The next Supporting Actress Smackdown hits this coming Saturday and you can still vote as part of the panel. Your votes count toward the outcome since one of the panelists spots is for the readers! We'll look at How Green Was My Valley for Best Shot late tonight but for now, it's another edition of "Introducing..." How do we first meet these 1941 characters who will then grant their actresses the honor of becoming Academy Awards Nominees? Was the direction, music and lighting already helping to single these ladies out for honors?
Teresa Wright as "Alexandra" in The Little Foxes
Arrival: 2 minutes She's the first character we meet in this drama about greed, and a feuding cotton mill family in the early 20th century. We see her riding in her horse driven carriage with her housekeeper and as they ride she says good morning to three men and flirts (sort of) with the last, a handome gent who calls her "Xan." They've apparently known each other for quite some time since he talks to her about petticoats and underskirts (shameless!) before teasing her that she's too old now for him to say these things to her. We glean that she is touchy about her family and just getting used to the fact that she's viewed as a young woman now, and not a child. It's worth noting that this is Teresa Wright's film debut (she was 23) so it's the first scene in which movieogers ever saw her. She was an instant darling of Hollywood, immediately cast in everything. The "It Girl" of 41/42 if you will. But will this performance hold more than Pretty Young Thing to crush on...?
Who was ya sayin' it werrr? Who was ya sayin' it werrrr?
Margaret Wycherley as "Mother York" in Sergeant York
Arrival: Immediately. She's the first congregation member we see at church as the crowd sings a hymn before the pastor's sermon (King of Supporting Actor Oscar Trivia, Walter Brennan). We aren't properly introduced, though, until 05:45 when the service is interrupted by drunk gunfire and the men speculate about who it was that shot the tree. Director Howard Hawks underlines this entrance in just about every way he can. The crowd literally parts to the sound of her questioning voice. She repeats her dialogue and walks toward the camera as the cacophony of noise gives way to reverent underscoring. Mother Earth, Widow of the Top Lands coming through! "Saint York" would be an appropriate title. Will there be more to the performance than respected earth widow? We shall see...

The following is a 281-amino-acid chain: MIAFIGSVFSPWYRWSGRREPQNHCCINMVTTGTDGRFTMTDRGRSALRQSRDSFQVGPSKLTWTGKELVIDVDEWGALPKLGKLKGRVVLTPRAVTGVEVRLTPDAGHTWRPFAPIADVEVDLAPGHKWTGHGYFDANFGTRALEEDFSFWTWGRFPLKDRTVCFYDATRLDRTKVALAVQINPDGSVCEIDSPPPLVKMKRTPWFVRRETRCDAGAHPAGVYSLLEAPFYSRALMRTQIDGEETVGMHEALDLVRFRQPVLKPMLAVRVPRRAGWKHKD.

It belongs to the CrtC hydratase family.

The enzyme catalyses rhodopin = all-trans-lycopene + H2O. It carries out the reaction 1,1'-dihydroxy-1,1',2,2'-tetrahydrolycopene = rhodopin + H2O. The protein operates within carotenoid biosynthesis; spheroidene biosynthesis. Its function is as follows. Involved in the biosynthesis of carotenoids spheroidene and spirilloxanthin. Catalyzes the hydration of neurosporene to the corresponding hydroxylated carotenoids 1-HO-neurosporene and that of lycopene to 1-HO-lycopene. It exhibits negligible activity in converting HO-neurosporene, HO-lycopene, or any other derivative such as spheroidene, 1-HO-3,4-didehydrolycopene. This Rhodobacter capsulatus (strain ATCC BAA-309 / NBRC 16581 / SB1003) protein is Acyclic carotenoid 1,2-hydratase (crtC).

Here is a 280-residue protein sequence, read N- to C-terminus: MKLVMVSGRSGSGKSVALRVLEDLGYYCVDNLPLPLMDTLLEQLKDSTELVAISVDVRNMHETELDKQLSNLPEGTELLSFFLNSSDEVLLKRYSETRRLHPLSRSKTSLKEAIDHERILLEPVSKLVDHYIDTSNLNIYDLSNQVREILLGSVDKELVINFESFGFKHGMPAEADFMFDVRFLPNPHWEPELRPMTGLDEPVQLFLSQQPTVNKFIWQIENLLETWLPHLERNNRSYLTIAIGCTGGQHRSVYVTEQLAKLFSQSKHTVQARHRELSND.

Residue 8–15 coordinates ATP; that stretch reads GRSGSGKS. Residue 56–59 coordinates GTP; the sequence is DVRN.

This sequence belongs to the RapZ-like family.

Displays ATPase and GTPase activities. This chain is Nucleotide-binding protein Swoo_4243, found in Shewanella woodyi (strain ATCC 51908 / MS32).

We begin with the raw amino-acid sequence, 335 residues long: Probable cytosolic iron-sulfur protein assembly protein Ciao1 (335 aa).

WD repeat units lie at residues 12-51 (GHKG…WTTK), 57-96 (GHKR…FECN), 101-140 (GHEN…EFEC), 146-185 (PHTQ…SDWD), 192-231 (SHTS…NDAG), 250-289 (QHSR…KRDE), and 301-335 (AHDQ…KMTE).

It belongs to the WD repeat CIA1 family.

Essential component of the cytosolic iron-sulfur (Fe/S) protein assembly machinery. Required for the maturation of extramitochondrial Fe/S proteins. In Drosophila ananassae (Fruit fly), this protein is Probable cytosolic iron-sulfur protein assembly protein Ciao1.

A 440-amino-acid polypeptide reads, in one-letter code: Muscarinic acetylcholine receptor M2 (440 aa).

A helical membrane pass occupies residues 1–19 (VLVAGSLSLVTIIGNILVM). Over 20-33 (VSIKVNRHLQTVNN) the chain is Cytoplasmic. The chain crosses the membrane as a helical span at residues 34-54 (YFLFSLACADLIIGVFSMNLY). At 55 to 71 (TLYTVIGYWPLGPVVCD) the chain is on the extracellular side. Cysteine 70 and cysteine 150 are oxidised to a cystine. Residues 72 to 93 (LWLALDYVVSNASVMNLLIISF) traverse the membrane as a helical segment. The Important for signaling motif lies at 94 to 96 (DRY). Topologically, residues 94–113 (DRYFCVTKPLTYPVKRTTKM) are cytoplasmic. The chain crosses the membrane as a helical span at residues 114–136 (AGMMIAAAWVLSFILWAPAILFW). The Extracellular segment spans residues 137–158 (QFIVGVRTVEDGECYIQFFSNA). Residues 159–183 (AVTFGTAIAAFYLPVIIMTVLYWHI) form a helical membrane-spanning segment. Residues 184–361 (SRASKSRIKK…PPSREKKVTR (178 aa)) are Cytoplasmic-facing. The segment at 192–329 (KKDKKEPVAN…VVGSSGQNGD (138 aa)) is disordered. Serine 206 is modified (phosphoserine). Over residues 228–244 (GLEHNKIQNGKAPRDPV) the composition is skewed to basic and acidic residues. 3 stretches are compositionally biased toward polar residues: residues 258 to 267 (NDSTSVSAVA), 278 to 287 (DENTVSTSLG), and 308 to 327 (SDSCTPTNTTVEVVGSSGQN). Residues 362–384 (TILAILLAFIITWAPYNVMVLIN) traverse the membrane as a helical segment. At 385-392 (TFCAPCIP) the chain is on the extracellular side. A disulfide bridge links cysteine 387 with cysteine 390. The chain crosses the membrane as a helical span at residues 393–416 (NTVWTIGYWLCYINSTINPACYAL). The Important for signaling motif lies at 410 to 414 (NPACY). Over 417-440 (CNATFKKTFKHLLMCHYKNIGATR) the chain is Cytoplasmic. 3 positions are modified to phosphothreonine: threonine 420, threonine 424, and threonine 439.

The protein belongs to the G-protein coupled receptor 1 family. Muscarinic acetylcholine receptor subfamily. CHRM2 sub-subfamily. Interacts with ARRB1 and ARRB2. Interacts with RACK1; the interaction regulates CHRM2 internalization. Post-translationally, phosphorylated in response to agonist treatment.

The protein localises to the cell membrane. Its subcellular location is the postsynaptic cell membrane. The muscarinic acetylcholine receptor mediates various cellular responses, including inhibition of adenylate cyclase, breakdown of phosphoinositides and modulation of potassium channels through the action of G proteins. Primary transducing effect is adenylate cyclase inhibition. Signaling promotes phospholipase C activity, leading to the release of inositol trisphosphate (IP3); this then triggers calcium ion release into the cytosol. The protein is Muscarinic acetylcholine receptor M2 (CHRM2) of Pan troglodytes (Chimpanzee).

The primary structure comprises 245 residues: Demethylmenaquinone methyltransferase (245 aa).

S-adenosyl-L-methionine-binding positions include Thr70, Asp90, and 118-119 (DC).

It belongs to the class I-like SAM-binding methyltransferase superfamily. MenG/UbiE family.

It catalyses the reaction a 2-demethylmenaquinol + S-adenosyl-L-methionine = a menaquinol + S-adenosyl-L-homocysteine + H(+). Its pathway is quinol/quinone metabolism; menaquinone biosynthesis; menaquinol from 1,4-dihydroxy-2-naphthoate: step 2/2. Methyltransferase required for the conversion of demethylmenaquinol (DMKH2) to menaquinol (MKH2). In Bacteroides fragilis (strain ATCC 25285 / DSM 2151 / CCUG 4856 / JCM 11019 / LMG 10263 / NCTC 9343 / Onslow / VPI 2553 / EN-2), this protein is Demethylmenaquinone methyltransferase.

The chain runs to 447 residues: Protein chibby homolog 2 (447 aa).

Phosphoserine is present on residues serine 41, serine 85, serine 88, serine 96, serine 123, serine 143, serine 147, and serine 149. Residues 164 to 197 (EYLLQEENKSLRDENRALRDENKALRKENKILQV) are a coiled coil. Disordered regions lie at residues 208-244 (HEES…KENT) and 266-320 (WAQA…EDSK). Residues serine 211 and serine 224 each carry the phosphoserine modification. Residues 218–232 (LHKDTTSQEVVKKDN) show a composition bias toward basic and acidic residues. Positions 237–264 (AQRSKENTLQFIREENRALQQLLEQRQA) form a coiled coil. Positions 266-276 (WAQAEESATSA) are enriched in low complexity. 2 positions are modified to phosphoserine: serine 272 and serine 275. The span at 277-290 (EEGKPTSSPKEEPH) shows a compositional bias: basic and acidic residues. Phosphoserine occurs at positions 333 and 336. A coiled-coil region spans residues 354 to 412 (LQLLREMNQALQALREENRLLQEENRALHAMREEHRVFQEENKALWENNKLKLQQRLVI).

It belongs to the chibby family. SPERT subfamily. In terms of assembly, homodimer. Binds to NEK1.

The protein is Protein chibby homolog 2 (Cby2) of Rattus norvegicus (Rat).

Mary Astor as "Sandra Kovaks" in The Great Lie
Arrival: 4:21 She's sound asleep in the middle of the day. But everything we've seen and heard in the first four minutes is about her. We already know she's an important concert pianist (opening credits), an impulsive newlywed, and her maid just hates her. Will Astor live up to all this diva hype and IF the movie is all about her, why is she a "supporting actress"? Stay tuned for more when the star wakes up... hopefully in time for the Smackdown this Saturday.
Good morning, darling!"
Patricia Collinge as "Birdie" in The Little Foxes
Arrival: 4:25 Morning errands completed, Alexandra (Teresa Wright) parks her carriage at home and greats her Aunt Birdie, seen in long shot or obstructed views at first, peering down from an upstairs window. She's just recovered from a headache and immediately gets fussy about the evening festivities to come, offering to help Xan with her piano rehearsal. But the focus is always on Xan in these first five minutes, until of course Xan's mother enters, shouting from a high perch on the balcony across the yard that they all stop their "vulgar shouting" immediately pulling all the focus up to her. As BETTE DAVIS does. How is Collinge going to wrestle any attention away from her... or will the Oscar nomination be from the trying...?
[No Dialogue. Men singing in unison as they march home.]
Sara Allgood as "Mrs Morgan" in How Green Was My Valley
Arrival: 4:30. In the opening narrated prologue, John Ford cues us into the ritualistic daily patterns of this one- industry village. As the townsmen leave the coal mine at the end of their working day, Mrs Morgan is on the lookout for her husband and her five strapping boys. She'll sit and collect their earnings in her apron, before sending them off to wash themselves before dinner. In keeping with the theme of community that permeates the movie, no one in this opening sequence (narrated by the youngest brother - Roddy McDowall as a boy, Irving Pichel as an adult in voiceover) is given much in the way of individualized attention but viewed through the prism of their place in the collective. Allgood doesn't get any dialogue for the first ten minutes but in her physicality and laughter we see warmth, busybodyness, and love for her sons. Will Allgood bring yet more layers.
We shall see in the Smackdown...